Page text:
Menstrual cups are little reusable silicone cups that ‘catch’ your period. You can buy them online for about $50, and they are a valid alternative to tampons.

There are measurements on the side so you an see how much blood has come out.Some sizes are recommended for women 30 and over and for women under 30 and who have given birth vaginally, or for women under 30 who haven’t given birth vaginally. Check the instructions on your brand of choice.

How to put a menstrual cup into your vagina

The moon cup suctions onto the vaginal wall about half way up into the vagina, not up against the cervix. Squeeze the cup together, and push it inside your vagina holding the body of the cup. It is in far enough when you hear it pop open. Make sure it is in place properly, and then go about your business as per usual. Make sure you monitor, at least at first, when you should take it out, rinse it off with water, and reinsert.

What not to do with menstrual cups

Don’t have sex with a moon cup in, simply because your period could go everywhere. Be careful taking the cup out, as there is no lid on it. Blood may be spilled.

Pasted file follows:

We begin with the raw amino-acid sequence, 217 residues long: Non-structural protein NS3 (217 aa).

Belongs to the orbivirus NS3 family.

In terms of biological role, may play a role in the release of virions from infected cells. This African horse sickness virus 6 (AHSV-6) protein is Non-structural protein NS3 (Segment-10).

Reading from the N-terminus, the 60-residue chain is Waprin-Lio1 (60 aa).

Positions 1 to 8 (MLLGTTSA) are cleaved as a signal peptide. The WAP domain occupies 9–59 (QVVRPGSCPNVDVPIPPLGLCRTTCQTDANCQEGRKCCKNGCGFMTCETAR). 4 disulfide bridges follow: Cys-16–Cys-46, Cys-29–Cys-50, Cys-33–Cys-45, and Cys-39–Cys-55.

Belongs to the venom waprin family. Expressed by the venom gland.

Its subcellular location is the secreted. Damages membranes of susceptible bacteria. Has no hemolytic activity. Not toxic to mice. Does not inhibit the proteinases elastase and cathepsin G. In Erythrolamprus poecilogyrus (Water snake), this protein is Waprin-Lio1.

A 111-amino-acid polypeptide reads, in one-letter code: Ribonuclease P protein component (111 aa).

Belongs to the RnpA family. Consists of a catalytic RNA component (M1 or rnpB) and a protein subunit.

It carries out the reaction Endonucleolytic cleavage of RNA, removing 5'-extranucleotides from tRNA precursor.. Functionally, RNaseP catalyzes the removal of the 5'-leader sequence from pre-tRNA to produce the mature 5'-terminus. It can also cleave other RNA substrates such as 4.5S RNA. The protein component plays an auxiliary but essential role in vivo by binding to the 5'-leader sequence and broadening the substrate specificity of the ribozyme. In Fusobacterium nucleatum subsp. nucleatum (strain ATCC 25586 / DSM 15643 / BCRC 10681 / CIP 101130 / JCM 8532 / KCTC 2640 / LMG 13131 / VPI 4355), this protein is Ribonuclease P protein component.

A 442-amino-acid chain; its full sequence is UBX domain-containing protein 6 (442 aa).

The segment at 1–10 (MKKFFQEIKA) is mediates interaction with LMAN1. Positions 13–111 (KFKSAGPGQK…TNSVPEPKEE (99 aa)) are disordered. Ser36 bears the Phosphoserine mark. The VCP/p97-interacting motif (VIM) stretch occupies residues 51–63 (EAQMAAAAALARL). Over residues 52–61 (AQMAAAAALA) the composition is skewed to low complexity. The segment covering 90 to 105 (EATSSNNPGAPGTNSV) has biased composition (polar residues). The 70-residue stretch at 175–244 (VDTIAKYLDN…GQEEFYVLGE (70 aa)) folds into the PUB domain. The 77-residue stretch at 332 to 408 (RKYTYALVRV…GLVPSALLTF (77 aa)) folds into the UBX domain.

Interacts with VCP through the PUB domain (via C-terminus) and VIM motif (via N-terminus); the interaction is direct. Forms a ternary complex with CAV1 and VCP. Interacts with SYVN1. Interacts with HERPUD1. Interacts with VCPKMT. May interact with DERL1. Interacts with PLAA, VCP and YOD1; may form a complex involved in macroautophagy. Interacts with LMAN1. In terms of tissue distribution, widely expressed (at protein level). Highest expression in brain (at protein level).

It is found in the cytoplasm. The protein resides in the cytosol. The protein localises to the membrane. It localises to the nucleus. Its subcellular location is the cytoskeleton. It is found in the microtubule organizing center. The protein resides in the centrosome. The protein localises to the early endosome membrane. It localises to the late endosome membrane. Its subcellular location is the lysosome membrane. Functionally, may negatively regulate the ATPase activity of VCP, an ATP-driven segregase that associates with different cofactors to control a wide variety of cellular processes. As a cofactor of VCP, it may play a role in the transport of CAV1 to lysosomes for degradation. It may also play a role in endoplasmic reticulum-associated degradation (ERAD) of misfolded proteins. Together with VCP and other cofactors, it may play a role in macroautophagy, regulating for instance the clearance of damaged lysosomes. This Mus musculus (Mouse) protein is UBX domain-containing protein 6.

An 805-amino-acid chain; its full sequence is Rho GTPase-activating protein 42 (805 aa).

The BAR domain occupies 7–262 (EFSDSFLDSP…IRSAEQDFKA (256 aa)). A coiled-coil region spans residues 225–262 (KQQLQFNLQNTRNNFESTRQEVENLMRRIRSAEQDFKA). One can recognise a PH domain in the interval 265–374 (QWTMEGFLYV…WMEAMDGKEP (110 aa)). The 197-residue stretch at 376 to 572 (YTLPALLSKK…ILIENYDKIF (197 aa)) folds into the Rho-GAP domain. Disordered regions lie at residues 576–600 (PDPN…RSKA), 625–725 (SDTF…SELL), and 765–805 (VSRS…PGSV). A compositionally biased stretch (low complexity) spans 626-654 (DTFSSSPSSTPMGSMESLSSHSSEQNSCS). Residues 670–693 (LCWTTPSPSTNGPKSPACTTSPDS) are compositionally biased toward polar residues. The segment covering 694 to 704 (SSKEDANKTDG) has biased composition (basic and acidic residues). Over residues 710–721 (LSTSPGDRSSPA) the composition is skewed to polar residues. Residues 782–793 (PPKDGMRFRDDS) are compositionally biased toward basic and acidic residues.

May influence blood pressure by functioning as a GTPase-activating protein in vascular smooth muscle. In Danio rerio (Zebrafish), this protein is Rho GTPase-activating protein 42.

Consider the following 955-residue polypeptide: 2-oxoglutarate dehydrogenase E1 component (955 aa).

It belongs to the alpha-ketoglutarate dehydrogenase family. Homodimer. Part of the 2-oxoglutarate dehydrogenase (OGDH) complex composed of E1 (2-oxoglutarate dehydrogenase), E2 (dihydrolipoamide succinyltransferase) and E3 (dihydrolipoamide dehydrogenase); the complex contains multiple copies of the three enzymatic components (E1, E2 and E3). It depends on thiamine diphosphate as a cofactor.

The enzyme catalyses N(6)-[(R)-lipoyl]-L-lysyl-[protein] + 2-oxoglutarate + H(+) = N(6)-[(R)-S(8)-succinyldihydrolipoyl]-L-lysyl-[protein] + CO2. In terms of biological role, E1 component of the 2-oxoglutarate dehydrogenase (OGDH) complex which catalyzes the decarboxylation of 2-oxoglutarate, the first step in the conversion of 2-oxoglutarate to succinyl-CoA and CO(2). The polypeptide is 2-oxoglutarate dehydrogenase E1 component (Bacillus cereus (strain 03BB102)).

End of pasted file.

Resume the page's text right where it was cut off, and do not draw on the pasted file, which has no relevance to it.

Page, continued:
What can go wrong when using a menstrual cup?

You can have a hard time removing the moon cup if it goes too far up and you can’t reach the silicone stem. You need a good grip to pull it out, as it works via suction. The most common reason for leaks is the moon cup sitting too high up in the vagina.

Blood will come out the side if you have a heavy flow and don’t remove it often enough. Make sure you wash your hands before inserting or removing the moon cup because you don’t want to introduce bacteria from your grimy mits.

Period options besides menstrual cups include:

Jessica Lloyd - Naturopathic Practitioner, BHSc(N)

Jessica Lloyd - Naturopathic Practitioner, BHSc(N)

Jessica is a degree-qualified naturopath (BHSc) specialising in vulvovaginal health and disease, based in Melbourne, Australia.

Jessica is the owner and lead naturopath of My Vagina, and is a member of the:

  • International Society for the Study of Vulvovaginal Disease (ISSVD)
  • International Society for the Study of Women's Sexual Health (ISSWSH)
  • National Vulvodynia Association (NVA) Australia
  • New Zealand Vulvovaginal Society (ANZVS)
  • Australian Traditional Medicine Society (ATMS)
Read more about Jessica and My Vagina's origin story.
Jessica Lloyd - Naturopathic Practitioner, BHSc(N)

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